“I said, ‘If you remember, I got high every day, at least once a day’ — and I was miserable if I only did it once — ‘So that means I’ve got to go to at least one meeting every day.’”
Melissa was at home when the police came to their door looking for Red. He was wanted for a first-degree felony, which could put him away for upwards of 10 years. Chris tipped him off so he went to her house after work, in case his place was being watched. This was on a Tuesday in May 2015. It was his mom’s birthday.
“I wanted to run,” Red says. “That’s what I’ve always done.” Instead, he called his sponsor and asked for advice.
He was about four months into his recovery at this point. He had just turned his cell phone on again. The guys in his program told him to surrender it to his wife to avoid the temptation of his old life.
“I thought I was living life to the fullest by getting high and partying every day,” he says. “I thought I was making up for the all the time I’d lost from the time I was 13 to 30.”
On January 11, 2015, he agreed to listen after “an old-timer” named Ralph told him, “Your rock bottom isn’t going to be an incident. Your bottom is a decision. The bottom is when you make a choice that no matter what, you’re going to do whatever it takes to never pick up again.”
From that moment on, he’s done what he’s been told. He says, “For the first time, I submitted. When they told me to do stuff, I did it.”
Those same people were now telling Red to turn himself in. He called the police to ask for mercy. He didn’t want out of the charges but if they gave him until Friday, he could clock a full work week, which would help because Melissa didn’t have a job at that time. They agreed. Red told his boss and the guys at his meetings. Unlike other times, he didn’t smuggle any dope inside or get high one last time. Even facing a long stretch, he was committed to recovery.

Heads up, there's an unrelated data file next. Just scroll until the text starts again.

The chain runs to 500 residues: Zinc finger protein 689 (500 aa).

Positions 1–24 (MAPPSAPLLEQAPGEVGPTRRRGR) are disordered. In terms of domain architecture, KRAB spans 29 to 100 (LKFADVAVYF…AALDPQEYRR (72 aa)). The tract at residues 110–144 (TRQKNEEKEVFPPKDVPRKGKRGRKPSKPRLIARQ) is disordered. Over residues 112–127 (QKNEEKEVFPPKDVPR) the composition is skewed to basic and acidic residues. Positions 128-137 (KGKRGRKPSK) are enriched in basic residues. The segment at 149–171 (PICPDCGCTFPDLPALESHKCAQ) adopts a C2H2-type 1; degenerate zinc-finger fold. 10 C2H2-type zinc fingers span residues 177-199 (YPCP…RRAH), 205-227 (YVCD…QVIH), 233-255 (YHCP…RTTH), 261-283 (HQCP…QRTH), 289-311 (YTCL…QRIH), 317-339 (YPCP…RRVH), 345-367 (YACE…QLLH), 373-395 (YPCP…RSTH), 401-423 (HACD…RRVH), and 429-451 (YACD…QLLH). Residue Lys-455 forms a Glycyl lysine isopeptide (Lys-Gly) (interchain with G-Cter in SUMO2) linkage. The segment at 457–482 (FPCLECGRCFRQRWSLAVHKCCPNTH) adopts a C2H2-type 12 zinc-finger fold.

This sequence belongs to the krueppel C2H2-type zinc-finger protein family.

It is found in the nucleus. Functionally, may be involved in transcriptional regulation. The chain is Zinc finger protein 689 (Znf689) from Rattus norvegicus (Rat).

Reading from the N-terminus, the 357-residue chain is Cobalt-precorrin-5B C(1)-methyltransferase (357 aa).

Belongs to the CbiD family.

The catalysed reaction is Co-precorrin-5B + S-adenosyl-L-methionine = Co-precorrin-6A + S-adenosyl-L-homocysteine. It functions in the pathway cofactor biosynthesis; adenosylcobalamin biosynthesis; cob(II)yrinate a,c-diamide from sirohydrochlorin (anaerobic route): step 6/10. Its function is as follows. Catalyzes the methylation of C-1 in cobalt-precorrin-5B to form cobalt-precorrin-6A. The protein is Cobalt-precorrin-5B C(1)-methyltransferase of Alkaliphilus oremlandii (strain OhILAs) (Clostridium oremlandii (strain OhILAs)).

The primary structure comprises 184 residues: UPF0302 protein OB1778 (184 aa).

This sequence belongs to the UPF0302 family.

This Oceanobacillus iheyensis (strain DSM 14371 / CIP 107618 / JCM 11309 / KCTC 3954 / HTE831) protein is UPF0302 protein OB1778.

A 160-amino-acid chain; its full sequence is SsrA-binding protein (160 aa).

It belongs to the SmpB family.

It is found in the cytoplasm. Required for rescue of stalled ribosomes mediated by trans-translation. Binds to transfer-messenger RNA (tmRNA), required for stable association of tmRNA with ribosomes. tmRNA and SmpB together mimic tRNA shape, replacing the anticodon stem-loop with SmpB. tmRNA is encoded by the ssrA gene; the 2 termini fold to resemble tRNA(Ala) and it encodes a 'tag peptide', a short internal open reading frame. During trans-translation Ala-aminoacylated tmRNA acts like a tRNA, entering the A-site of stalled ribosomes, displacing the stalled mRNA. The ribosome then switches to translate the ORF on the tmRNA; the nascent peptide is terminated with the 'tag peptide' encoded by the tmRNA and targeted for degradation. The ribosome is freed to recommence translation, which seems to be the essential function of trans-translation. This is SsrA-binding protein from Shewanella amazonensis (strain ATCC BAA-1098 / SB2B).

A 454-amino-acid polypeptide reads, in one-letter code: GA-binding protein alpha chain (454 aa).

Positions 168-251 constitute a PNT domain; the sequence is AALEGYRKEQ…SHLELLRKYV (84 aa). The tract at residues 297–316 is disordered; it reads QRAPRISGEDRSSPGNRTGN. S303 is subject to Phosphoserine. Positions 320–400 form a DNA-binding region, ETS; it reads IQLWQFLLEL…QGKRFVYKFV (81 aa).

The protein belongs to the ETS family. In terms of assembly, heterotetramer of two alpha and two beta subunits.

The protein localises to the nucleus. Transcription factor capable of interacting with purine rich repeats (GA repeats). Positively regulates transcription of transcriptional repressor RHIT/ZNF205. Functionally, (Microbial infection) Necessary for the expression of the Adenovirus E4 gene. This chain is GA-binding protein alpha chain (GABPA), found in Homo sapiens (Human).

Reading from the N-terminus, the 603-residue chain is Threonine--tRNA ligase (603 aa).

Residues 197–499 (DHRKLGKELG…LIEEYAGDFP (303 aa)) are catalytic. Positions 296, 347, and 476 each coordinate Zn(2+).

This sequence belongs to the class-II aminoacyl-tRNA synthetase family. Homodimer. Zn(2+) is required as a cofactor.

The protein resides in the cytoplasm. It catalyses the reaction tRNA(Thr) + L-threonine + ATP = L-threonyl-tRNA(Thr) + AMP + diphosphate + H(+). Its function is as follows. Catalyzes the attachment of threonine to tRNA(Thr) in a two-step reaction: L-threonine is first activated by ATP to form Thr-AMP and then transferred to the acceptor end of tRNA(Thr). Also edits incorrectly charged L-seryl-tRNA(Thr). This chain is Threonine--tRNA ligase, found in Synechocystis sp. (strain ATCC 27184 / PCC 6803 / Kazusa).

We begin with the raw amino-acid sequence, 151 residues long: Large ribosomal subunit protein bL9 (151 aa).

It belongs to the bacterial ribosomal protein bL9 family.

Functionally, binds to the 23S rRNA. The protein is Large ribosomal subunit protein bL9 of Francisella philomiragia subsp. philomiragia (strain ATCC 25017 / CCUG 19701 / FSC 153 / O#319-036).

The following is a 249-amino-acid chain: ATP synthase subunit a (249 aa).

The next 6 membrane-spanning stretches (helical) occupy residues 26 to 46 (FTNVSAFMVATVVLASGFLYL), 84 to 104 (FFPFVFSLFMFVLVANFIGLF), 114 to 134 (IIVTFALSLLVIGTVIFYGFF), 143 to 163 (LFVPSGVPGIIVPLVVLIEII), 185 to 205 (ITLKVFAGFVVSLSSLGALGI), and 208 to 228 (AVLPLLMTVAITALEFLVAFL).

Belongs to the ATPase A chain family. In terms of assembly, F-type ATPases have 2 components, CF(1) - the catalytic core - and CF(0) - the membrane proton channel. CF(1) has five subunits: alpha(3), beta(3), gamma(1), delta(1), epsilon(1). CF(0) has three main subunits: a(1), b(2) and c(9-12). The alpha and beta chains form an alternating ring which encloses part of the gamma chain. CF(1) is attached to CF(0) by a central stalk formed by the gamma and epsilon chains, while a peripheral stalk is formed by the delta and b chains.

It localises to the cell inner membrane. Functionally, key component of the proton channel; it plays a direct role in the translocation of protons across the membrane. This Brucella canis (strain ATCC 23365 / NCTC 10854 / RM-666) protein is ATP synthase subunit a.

“I’ve always wanted to be successful. So, I surrounded myself with guys who had what I wanted and were willing to show me how to get there,” he says. “I went out and found the guys who had 2, 3, 5, 20 years (of sobriety), that were successful in business, life, marriage — that were successful in everything they did.”
These are the people who spoke up for him in court and wrote letters to the judge, which may be why he isn’t behind bars today. However, that wouldn’t matter if Red wasn’t willing to do whatever it takes to stay in recovery.
“I went in front of the judge, and I said, ‘Look, I take accountability for this. I’ve never gotten a chance in my life. Y’all have been throwing the key away for years, and honestly, I don’t blame you because I didn’t deserve a chance. I’m not saying I deserve one now, but I think that if you were to give me a chance right now, this would probably be the best opportunity in my whole life because I think I can run with it.’”
He pleaded to a lesser charge and was sentenced to a year of intensive probation and four years of general probation on the condition he complete a treatment program, submit to random drug testing and maintain a full-time job. Failure means four years in prison.
His boss at Spectrum Diversified, a model for how employers can help people in recovery, took him back immediately. Melissa also works at Spectrum but she’s in a different department than her husband, who supervises a crew of 11 workers — 10 of whom are ex-offenders. As Red sees it, having a job means having an opportunity, not just for himself but his guys too.
“I want people to see it’s possible. The biggest reason I didn’t get clean before is I literally didn’t have any hope,” Red says. “It’s not like hope just bursts into a huge flame in your soul one day. It starts out like a little ember and you’ve got to nurture that ember. Sometimes shit happens and that flame goes out, and you’ve got to start all over again. But you’ve got to have hope.”
Is it worth it — all the struggle, the challenges?
Red smiles and looks around at the kids, at his wife and mom there with him.
He says, “What do you think?”
Chris Horne is the publisher and editor-in-chief of The Devil Strip, a monthly arts and culture magazine that builds community through narrative placemaking by telling stories about the people who make Akron, Ohio unique, connecting us to each other, our city and a bigger purpose so we can collaborate on our future together.